British Forces Commanded by Edward Nicholls Spanish Forces Commanded by Gov. Mateo Gonz�lez Manrique
Conclusion: American Victory
The Battle of Pensacola, was a battle in which the American forces fought against the British, Spanish and Indians allied to the British.
After defeating the Red Stick Creeks at the Battle of Horseshoe Bend, Brig. Gen. Andrew Jackson planned to drive the British from the Spanish city of Pensacola, then march to New Orleans to defend the city against any British attack. American forces had diminished and Jackson was forced to wait for volunteers to arrive before moving against the city.
In early November, Jackson assembled an army of up to 4,000 at Fort Montgomery. On November 3, he moved out against Pensacola reaching the city on the 6th. He first sent a messenger under a white flag of truce to the Spanish governor, Mateo Gonzáles Manrique.
The messenger approached the city and was fired upon by the British garrison in Fort St. Michael. Eventually a messenger was sent through and offered the demands that after the British evacuated the forts, Americans would garrison them until relieved by Spanish troops which would serve only to ensure Spain's neutrality in the conflict. Manrique denied these demands even though he had no more than 500 soldiers in Pensacola.
At dawn, Jackson had 3,000 troops marching on the city. The Americans flanked the city from the east to avoid fire from the forts and marched along the beachfront. The sandy beach made it difficult to move up the artillery. The attack went ahead nonetheless and was met with resistance in the center of town by a line of infantry supported by a battery. The Americans charged and captured the battery. At this point, Manrique appeared with a white flag and agreed to any terms Jackson put forwards if only he would spare the town.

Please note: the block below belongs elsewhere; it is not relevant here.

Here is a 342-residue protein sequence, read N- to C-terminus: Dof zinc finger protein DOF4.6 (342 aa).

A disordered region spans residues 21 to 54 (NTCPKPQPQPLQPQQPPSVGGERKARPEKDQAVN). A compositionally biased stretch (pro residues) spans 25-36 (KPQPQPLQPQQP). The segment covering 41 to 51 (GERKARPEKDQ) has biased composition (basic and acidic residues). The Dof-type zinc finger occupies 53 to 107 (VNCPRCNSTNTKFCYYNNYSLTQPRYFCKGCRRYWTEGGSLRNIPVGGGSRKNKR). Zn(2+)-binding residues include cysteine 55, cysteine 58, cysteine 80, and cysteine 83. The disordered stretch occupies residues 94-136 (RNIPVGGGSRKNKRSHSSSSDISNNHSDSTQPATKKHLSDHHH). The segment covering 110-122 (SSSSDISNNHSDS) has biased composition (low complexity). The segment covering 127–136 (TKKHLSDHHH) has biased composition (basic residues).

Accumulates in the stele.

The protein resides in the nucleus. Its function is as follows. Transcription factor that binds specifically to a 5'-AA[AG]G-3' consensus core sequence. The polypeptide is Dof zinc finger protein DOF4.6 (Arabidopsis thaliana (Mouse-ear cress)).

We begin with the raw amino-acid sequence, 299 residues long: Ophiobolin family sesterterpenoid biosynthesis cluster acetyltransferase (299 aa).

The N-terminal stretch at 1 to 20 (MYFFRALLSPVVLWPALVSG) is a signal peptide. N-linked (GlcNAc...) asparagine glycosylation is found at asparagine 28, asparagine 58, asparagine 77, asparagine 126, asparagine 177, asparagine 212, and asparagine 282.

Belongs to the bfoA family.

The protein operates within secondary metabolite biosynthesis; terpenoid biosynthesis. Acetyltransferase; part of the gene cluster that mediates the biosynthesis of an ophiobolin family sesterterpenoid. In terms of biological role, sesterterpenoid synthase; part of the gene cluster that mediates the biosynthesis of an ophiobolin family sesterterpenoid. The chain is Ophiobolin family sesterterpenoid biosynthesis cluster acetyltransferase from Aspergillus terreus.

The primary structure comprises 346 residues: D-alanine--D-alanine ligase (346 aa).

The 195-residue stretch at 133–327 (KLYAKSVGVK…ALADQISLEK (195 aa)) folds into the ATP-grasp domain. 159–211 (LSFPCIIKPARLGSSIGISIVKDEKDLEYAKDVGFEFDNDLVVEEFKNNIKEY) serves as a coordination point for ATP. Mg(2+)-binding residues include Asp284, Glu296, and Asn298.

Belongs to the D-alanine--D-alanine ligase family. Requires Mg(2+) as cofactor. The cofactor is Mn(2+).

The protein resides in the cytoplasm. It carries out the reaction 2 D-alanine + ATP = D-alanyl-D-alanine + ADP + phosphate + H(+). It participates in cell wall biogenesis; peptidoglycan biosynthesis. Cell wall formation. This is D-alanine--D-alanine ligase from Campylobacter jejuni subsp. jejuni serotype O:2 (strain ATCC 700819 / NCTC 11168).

Jackson demanded the immediate surrender of all fort surrounding Pensacola. Forts Boyer and St. Michael were surrendered but Fort Barrancas guarding the harbor, remained in British hands. Jackson planned to capture the fort by storm the next day but it was blown up and abandoned before Jackson could move on it, and the remaining British fled Pensacola along with the British fleet.
The Battle of Pensacola had forced the British from Pensacola and left the Spanish in control but angered that the British had fled in such a hurry once Jackson's force had attacked. Andrew Jackson suspected the fleet which had left Pensacola harbor would return to strike at Mobile, Alabama. Jackson sent out to Mobile and upon reaching the town received requests to hurry to the defense of New Orleans.